Maintaining a Healthy Infrastructure

Last updated on 2023-01-27 | Edit this page

Estimated time 12 minutes

Overview

Questions

  • What are the four components of the lesson infrastructure?
  • What lesson components are auto-updated on GitHub?

Objectives

  • Identify components of the workbench needed for lesson structure, validation, styling, and deployment
  • Understand how to update R packages
  • Understand how to update GitHub workflows

🚧 Under Development

This episode is still actively being developed

Introduction


The Carpentries Lesson Infrastructure is designed to be cu

Maintainer Tools


This is {sandpaper}! It takes your source files and generates the outputs!

Update in R with:

R

install.packages("sandpaper", repos = "https://carpentries.r-universe.dev")

Validator


This is {pegboard}! It runs behind the scenes in {sandpaper} to parse the source documents and validate things like headings, images, and cross-links. It also can extract elements like code and individual sections.

Update in R with:

R

install.packages("pegboard", repos = "https://carpentries.r-universe.dev")

Styling


This is {varnish}! This package contains all the HTML, JavaScript, and CSS to make your generated HTML look like a Carpentries Lesson!

Update in R with:

R

sandpaper::update_varnish()

Deployment


Updating Your Deployment Workflows

The workflows are the the only place in our lesson that needs to be kept up-to-date with upstream changes from {sandpaper}. While we try as much as possible to keep the functionality of {sandpaper} inside the package itself, there are times when we need to update the GitHub workflows for security or performance reasons. You can update your workflows in one of two ways: via GitHub or via {sandpaper}.

🚧 Under Development

Workflow updates are still underdevelopment, but are available for use. We are exploring different methods for making these unobtrusive as possible such as specifying scheduled updates via config.yaml and even creating a bot that will remove the need for this workflow.

On Schedule (default)

The workflow update workflow is scheduled to run every Tuesday at 00:00 UTC. If there are any changes in the upstream workflows, then a Pull Request will be created with the new changes. If there are no changes to the workflows, then the process will silently exit and you will not be notified.

Via GitHub

To update your workflows in GitHub, go to https://github.com/(ORGANISATION)/(REPOSITORY)/actions/workflows/update-workflows.yaml

Once there, you will see a button that says “Run Workflow” in a blue field to the right of your screen. Click on that Button and it will give you two options:

  1. “Who this build (enter github username to tag yourself)?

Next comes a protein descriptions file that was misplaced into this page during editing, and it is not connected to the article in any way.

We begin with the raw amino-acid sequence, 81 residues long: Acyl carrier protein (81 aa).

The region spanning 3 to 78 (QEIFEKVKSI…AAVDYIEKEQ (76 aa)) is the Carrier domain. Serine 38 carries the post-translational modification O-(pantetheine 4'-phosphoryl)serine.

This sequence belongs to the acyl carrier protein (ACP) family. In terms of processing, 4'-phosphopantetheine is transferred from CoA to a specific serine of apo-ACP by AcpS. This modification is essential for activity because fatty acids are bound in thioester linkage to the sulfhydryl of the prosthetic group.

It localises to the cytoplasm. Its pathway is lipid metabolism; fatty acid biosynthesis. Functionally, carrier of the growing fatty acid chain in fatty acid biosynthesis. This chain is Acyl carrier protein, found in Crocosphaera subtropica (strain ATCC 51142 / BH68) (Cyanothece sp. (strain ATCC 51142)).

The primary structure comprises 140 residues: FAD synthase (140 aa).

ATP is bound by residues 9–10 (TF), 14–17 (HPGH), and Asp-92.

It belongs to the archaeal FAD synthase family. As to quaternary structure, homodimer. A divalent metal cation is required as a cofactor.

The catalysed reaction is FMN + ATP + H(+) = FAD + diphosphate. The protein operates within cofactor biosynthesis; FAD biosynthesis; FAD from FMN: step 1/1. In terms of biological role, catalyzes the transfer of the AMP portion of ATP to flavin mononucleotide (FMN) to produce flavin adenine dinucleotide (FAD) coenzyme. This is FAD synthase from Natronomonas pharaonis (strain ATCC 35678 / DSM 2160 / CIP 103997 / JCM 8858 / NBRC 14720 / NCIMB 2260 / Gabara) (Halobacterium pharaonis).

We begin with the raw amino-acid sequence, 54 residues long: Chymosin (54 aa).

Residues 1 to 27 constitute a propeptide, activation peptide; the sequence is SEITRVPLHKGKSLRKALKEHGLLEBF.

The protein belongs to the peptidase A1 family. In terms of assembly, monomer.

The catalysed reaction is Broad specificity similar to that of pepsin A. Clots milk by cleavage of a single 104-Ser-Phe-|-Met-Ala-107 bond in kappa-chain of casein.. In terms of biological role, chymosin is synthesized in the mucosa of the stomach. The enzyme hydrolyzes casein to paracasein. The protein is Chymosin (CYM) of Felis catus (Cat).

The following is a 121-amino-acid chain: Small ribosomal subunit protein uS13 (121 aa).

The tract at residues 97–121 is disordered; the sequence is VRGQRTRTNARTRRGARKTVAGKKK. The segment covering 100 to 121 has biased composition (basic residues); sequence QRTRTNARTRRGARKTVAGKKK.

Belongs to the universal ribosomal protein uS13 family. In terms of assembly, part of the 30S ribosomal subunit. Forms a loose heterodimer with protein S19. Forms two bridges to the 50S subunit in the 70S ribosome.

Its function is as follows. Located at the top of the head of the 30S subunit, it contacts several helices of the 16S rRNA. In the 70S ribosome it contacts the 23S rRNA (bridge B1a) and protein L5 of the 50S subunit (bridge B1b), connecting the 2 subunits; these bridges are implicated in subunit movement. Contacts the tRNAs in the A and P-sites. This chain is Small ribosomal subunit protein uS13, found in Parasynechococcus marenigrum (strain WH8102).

2. “Workflow files/file extensions to clean (no wildcards, enter”” for none)

You can leave these as-is or replace them with your own values. You can now hit the green “Run Workflow” button at the bottom.

Screen shot of GitHub interface zoomed into a button that says "Run workflow" with two options to specify your name (@zkamvar) and files to clean (.yaml). A green Run Workflow button is at the bottom of the dialogue.

After ~10 seconds, your workflow will run and a pull request will be created from a GitHub bot (at the moment, this is @znk-machine) if your workflows are in need of updating.

Check the changes and merge if they look okay to you. If they do not, contact @zkamvar.

Via R

If you want to update your workflows via R, you can use the update_github_workflows() function, which will report which files were updated.

R

sandpaper::update_github_workflows()

OUTPUT

ℹ Workflows/files updated:
- .github/workflows/pr-comment.yaml (modified)
- .github/workflows/pr-post-remove-branch.yaml (modified)
- .github/workflows/README.md (modified)
- .github/workflows/sandpaper-version.txt (modified)
- .github/workflows/update-workflows.yaml (new)

After that, you can add and commit your changes and then push them to GitHub.

Do not combine workflow changes with other changes

If you bundle a workflow changes in a pull request, you will not get the benefit of being able to inspect the output of the generated markdown files. Moreover, while we try to make these workflow files as simple as possible, they are still complex and would distract from any content that would be proposed for the lesson.

Keypoints

  • Lesson structure, validation, and styling components are all updated automatically on GitHub.
  • Lesson structure, validation, and styling components all live in your local R library.
  • Locally, R packages can be updated with install.packages()
  • Package styling can be updated any time with sandpaper::update_varnish()
  • GitHub workflows live inside the lesson under .github/workflows/
  • GitHub workflows can be updated with sandpaper::update_github_workflows()